The antidote to a felt sense of threat is a felt sense of safety. As long as they are actually safe, we can facilitate this by nurturing their relationship with the important adults who will be caring for them, whether that’s a co-parent, a stepparent, a teacher, a coach. 

There are a number of ways we can facilitate this:

- Use the name of their other adult (such as a teacher) regularly, and let it sound loving and playful on your voice.
- Let them see that you have an open, willing heart in relation to the other adult.
- Show them you trust the other adult to care for them (‘I know Mrs Smith is going to take such good care of you.’)
- Facilitate familiarity. As much as you can, hand your child to the same person when you drop them off.

It’s about helping expand their village of loving adults. The wider this village, the bigger their world in which they can feel brave enough. 

For centuries before us, it was the village that raised children. Parenting was never meant to be done by one or two adults on their own, yet our modern world means that this is how it is for so many of us. 

We can bring the village back though - and we must - by helping our kiddos feel safe, known, and held by the adults around them. We need this for each other too.

The need for safety through relationship isn’t an ‘anxiety thing’. It’s a ‘human thing’. When we feel closer to the people around us, we can rise above the mountains that block our way.♥️

That power of felt safety matters for all relationships - parent and child; other adult and child; parent and other adult. It all matters. 

A teacher, or any important adult in the life of a child, can make a lasting difference by asking, ‘How do I build my relationship with this child (and their parent) so s/he trusts me when I say, ‘I’ve got you, I care about you, and I know you can do this.’♥️
Approval, independence, autonomy, are valid needs for all of us. When a need is hungry enough we will be driven to meet it however we can. For our children, this might look like turning away from us and towards others who might be more ready to meet the need, or just taking.

If they don’t feel they can rest in our love, leadership, approval, they will seek this more from peers. There is no problem with this, but we don’t want them solely reliant on peers for these. It can make them vulnerable to making bad decisions, so as not to lose the approval or ‘everythingness’ of those peers.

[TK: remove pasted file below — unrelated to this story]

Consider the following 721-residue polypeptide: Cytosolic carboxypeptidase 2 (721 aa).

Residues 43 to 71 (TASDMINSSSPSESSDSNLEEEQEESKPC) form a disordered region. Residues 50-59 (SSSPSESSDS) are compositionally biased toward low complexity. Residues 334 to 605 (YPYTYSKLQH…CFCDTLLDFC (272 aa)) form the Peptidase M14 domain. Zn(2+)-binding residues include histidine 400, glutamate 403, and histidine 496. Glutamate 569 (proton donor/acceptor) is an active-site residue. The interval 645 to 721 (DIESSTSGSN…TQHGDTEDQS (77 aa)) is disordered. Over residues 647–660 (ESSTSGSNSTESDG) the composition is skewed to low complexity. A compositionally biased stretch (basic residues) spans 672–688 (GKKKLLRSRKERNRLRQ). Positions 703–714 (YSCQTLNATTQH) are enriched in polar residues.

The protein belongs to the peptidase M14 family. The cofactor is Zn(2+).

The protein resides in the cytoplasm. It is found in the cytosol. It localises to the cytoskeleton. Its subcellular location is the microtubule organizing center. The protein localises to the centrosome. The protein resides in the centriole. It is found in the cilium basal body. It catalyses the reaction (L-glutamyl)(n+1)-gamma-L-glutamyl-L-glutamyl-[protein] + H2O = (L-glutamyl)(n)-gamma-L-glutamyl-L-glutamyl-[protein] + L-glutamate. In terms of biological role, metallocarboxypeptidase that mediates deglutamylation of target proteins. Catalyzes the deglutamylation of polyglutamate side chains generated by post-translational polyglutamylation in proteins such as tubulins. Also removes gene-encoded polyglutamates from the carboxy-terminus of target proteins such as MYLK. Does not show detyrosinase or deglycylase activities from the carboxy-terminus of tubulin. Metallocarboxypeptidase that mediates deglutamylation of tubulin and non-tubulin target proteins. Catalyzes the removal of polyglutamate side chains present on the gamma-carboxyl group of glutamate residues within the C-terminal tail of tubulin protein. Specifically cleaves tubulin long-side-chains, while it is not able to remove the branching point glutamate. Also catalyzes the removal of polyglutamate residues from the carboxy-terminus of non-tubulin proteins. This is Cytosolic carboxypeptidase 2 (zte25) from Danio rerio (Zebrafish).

If we don’t give enough freedom, they might take that freedom through defiance, secrecy, the forbidden. If we control them, they might seek more to control others, or to let others make the decisions that should be theirs.

All kids will mess up, take risks, keep secrets, and do things that baffle us sometimes. What’s important is, ‘Do they turn to us when they need to, enough?’ The ‘turning to’ starts with trusting that we are interested in supporting all their needs, not just the ones that suit us. Of course this doesn’t mean we will meet every need. It means we’ve shown them that their needs are important to us too, even though sometimes ours will be bigger (such as our need to keep them safe).

They will learn safe and healthy ways to meet their needs, by first having them met by us. This doesn’t mean granting full independence, full freedom, and full approval. What it means is holding them safely while also letting them feel enough of our approval, our willingness to support their independence, freedom, autonomy, and be heard on things that matter to them.

There’s no clear line with this. Some days they’ll want independence. Some days they won’t. Some days they’ll seek our approval. Some days they won’t care for it at all, especially if it means compromising the approval of peers. The challenge for us is knowing when to hold them closer and when to give space, when to hold the boundary and when to release it a little, when to collide and when to step out of the way. If we watch and listen, they will show us. And just like them, we won’t need to get it right all the time.♥️